Archive for the ‘politicas’ Category

Evolutionary advantages and disadvantages

April 22nd, 2014 Comments off

What evolutionary advantages are there to a conservative viewpoint?

Well, your conservative soul is hesitant to leave home, or to accept members from outside his clan or tribe. So he’s not so likely to take one for his mate.  This avoids inbreeding; where a recessive gene that causes an undesirable trait–such as sickle cell anemia–has a higher chance of joining fwith another copy of the recessive gene, and thus dominating to express the bad trait.

The insular society willl be more susceptible to a reduction in genetic variation, making it more vulnerable to pathogens, diseases, that it hasn’t encountered before, within the group.

Within inbreeding groups, there is a higher rate of death among newbors, til the age of five.  So eventually the inbreeding group will tend to die out, unless a greater degree of fecundity is achieved in the female population, but this doesn’t seem to occur; the inbreeders have a lower rate of conception and inplantation. (p. 142). Inbreeding is marrying with your first cousin, or closer.

Outbreeding, on the other hand (exsanguinuity), will bring resistant genes into the population.

Categories: Humanism, politicas, Uncategorized Tags:

No Campaigning Allowed?

April 15th, 2014 Comments off

“Embodied cognition” is the concept of your mental state being affected by your physical state, in subtle ways that you’re not aware of.  For instance, if you’re holding a warm drink, you’re likely to express positive feelings about others–whereas holding a cold drink gives you negative feelings.  A disgusting smell in the room will cause you to be negative to ideas that are presented to you.  Using a heavy clipboard makes you more serious about your answers to polls.  Drinking a bitter liquid makes you harshly judgemental.

Voting in a church produces more conservative voting patterns.

Just about all the polling places in South Carolina are in church buildings.

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200,000 Years of Society and Language

April 15th, 2014 Comments off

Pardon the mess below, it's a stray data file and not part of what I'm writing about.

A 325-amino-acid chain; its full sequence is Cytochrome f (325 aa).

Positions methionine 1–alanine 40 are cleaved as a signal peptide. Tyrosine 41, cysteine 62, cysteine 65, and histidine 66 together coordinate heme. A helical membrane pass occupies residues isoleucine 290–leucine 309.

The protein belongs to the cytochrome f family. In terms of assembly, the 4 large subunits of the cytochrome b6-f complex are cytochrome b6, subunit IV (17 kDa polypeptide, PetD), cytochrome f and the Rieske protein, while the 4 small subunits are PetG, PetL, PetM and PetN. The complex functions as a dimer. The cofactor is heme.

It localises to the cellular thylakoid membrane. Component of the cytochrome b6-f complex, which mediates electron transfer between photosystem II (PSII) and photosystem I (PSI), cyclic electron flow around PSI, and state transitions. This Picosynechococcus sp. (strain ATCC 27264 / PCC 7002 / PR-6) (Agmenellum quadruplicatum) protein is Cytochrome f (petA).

200,000 years of evolutionary development as human beings, and 200,000 years of  language evolution!  Our language changes with the changes that devlope in our social relationships.  There are those who say that language could develop only when there was a level of trust among people: words are symbols, referents, mere sounds that point to an external reality that is not necessarily present at the time of speaking those words.  As trust develops, society changes, too; trust leads to openness, which allows us to welcome strangers in our midst.  Welcoming strangers is a liberal trait.

Categories: Humanism, Language, politicas, Uncategorized Tags:

Momma’s Boys

April 15th, 2014 Comments off

Why is it the case that first-born children have the propensity to be conservative?  Conservative in dress, in taste, in music, in politics?

According to Avi Tuschman in his book Our Political Nature: The Evolutionary Origins of What Divides Us, the first offspring is born with all the attention of the parents directed at him; and it is incumbent upon him to keep that attention by catering to the demands of his parents.  The first-born will be responsible, will obey the rules.

When another offspring comes along, staying loyal to the parental authority figure is the first-born’s method of trying to maintain the beneficence that had been flowing toward him alone, but which now is being split with a younger sibling. So remaining true to the old ways is the first-born’s best tactic for self preservation.

The younger sibling, though, can’t use that same tactic as well, but is forced to develop new tactics for getting attention: crying helps at first, but gets annoying; better to develop skills and interests that haven’t been tried before within the family, and so get attention and affection.  Going outside the family, for new interests, becomes the preferred modus operandi.  This leads to the development of an openness to the novel, to the original, to the world outside the family, and perhaps to leaving for parts of the world far from the place of birth.

The first-born, however, is much more likely to stay by his mother’s side, to develop a distaste for things different, to prefer the same old same old to the dangers of the novel.

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Why Do People Vote Republican?

March 19th, 2014 Comments off

Jonathan Haidt, Edge magazine September 2008,”WHAT MAKES PEOPLE VOTE REPUBLICAN”: